In those days was Hezekiah sick to death. And Isaiah the prophet the son of Amoz came to him, and said to him, Thus said the LORD…
The text mentions the obligations of sick persons —
I. RESPECTING THEIR FELLOW-CREATURES. "Set thine house in order." This direction may well be enlarged to comprehend —
1. Due regulation of all affairs in which the sick are interested.
(1) The principal point at which men should aim in settling their temporal affairs is justice; and one of the most evident branches of justice is paying debts.
(2) Besides those who are commonly called creditors, there is another sort — I mean those to whom we have done injuries, and owe restitution.
(3) But as we have all, more or less, need to ask pardon, another of our duties evidently is to grant it in our turn: when others have used us ill, not to "recompense" or wish them "evil for evil." The expedient to which, it is said, some have had recourse, of forgiving if they die, and being revenged if they live, is as foolish a contrivance to deceive themselves, and to mock God, as the human heart can frame.
(4) The next thing, after providing for the payment of our debts, and which, like that, should be done in health, but much rather in sickness than not at all, is disposing of the remainder of our substance. The principal rule is, that we ought not to be governed in it by fanciful fondnesses, much less by blamable resentments.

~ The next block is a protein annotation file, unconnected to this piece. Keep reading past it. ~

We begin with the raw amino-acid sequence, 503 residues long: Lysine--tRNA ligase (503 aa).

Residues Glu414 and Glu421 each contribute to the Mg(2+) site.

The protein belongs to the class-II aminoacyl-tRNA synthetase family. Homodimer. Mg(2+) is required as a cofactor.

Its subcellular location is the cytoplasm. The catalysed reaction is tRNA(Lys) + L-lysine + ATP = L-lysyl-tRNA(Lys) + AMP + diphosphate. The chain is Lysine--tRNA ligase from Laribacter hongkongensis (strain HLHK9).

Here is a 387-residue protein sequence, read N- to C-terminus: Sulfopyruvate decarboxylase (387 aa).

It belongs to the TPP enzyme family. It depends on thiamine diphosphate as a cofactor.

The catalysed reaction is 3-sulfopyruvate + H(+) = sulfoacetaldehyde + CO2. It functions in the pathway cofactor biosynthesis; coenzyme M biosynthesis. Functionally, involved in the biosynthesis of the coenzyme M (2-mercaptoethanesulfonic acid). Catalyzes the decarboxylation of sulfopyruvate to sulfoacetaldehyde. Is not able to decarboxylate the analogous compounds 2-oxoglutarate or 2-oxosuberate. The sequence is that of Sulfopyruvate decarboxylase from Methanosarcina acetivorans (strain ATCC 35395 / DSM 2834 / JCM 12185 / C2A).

2. Proper advice to all persons with whom the sick are connected.
II. RESPECTING MORE IMMEDIATELY GOD AND THEIR OWN SOULS. "Then Hezekiah prayed unto the Lord." His prayer, indeed, if the whole of it be recorded in Scripture, was only that he might recover; a request which for the public good he had urgent reasons to make in the first place. And that being instantly granted, he had no need to apply further to God, in relation to his sickness, otherwise than by thanksgiving, which he did. But they who have more extensive wants at that time are both authorised and bound to enlarge in proportion the subject of their addresses to the throne of grace; and therefore I shall endeavour to comprehend under this head all the religious duties of the sick.
1. The first principle of all regard to God is faith. There are indeed very good persons who, m illnesses, are tempted to partial, or even total unbelief. And if any seeming reasons for it be suggested to their minds, they ought to inquire after, and oppose to them reasonable answers.
3. Such repentance as our case requires.
4. The sick ought to be very constant in every other exercise of private piety. For as they are cut off from active life, they have more leisure for religious contemplation. And as they want all the improvement and comfort which they can have, so they will receive the most of both by frequent lifting up of their hearts to "the God of patience and consolation."
(T. Seeker, LL. D.)
Parallel VersesKJV: In those days was Hezekiah sick unto death. And Isaiah the prophet the son of Amoz came unto him, and said unto him, Thus saith the LORD, Set thine house in order: for thou shalt die, and not live.